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Archive for February 28, 2012

Proposed Mars Mission Has New Name

February 28, 2012 Leave a comment

A proposed Discovery mission concept led by NASA’s Jet Propulsion Laboratory, Pasadena, Calif., to investigate the formation and evolution of terrestrial planets by studying the deep interior of Mars now has a new name, InSight.

InSight stands for Interior Exploration using Seismic Investigations, Geodesy and Heat Transport and is a partnership involving JPL, Lockheed Martin Space Systems, the French Space Agency (CNES), the German Aerospace Center (DLR), and other NASA centers. The previous name for the proposal was GEMS (GEophysical Monitoring Station). NASA requested that name be reserved for an astrophysics mission known as the Gravity and Extreme Magnetism Small Explorer, which was already in development.

“We chose the name InSight because we would literally peer into the interior of Mars to map out its structure,” said JPL’s Bruce Banerdt, the principal investigator. “With our geophysical instruments we will be able to see right through to the center of Mars, and will be able to map out how deeply the crust extends as well as the size of the core.”

Full Story: http://www.jpl.nasa.gov/news/news.cfm?release=2012-050

Herschel Materials Newly Open for Research

February 28, 2012 Leave a comment

A collection of science materials from the family of Sir John F. W. Herschel (1792–1871) is now open for research after a $10,000 grant enabled staffers to rehouse the collection and to create an online inventory.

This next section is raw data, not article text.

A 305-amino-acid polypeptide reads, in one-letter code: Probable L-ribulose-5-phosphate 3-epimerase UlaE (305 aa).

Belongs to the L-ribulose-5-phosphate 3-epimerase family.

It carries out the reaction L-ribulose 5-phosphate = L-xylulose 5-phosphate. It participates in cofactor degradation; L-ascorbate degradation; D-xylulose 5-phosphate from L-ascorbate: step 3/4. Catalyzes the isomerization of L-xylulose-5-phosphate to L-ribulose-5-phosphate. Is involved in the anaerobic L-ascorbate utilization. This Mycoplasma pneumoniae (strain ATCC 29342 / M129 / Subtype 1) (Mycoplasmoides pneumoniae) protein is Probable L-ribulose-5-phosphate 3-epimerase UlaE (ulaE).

The Herschel family papers, acquired in 1960 with subsequent smaller accessions of additional materials, largely represent the life and work of Herschel, the English mathematician, astronomer, chemist and experimental photographer/inventor. John Herschel has been called Britain’s first modern physical scientist, and his correspondence has been noted as one of the most valuable archives for 19th-century science.

“The Herschel family archive is the most important history of science collection at the Ransom Center,” said Richard Oram, associate director and Hobby Foundation Librarian at the Ransom Center. “The Herschels dominated the natural sciences in England for more than 100 years. While we have significant material relating to William Herschel, the discover of the planet Uranus, and his sister Caroline, who is now regarded as a pioneering female scientist, the most important holding is the correspondence of John Herschel, who, together with Darwin, towers over the Victorian scientific world.”

Full Story: http://www.hrc.utexas.edu/press/releases/2012/herschel.html

Powerful New Astronomy Tool Arrives on Mauna Kea

February 28, 2012 Leave a comment

A 10,000-pound package was delivered on Feb. 16 to the W. M. Keck Observatory near the summit of Mauna Kea. Inside is a powerful new scientific instrument that will dramatically increase the cosmic data gathering power of what is already the world’s most productive ground-based observatory.

The new instrument is called MOSFIRE (Multi-Object Spectrometer For Infra-Red Exploration). It is the newest tool to survey the cosmos and help astronomers learn more about star formation, galaxy formation and the early universe. The spectrometer was made possible through funding provided by the National Science Foundation and a generous donation from astronomy benefactors Gordon and Betty Moore.

“This is a crucial and important step,” said MOSFIRE co-principal investigator Ian McLean of U.C. Los Angeles, who has been involved in the building of four instruments for the Keck telescopes. “Just shipping it to Hawaii is the first step.” A long series of installation steps are already underway that will lead up to MOSFIRE’s “first light” on the sky and handover to the Keck community in August.

Full Story: http://keckobservatory.org/news/mosfire_astronomy_mauna_kea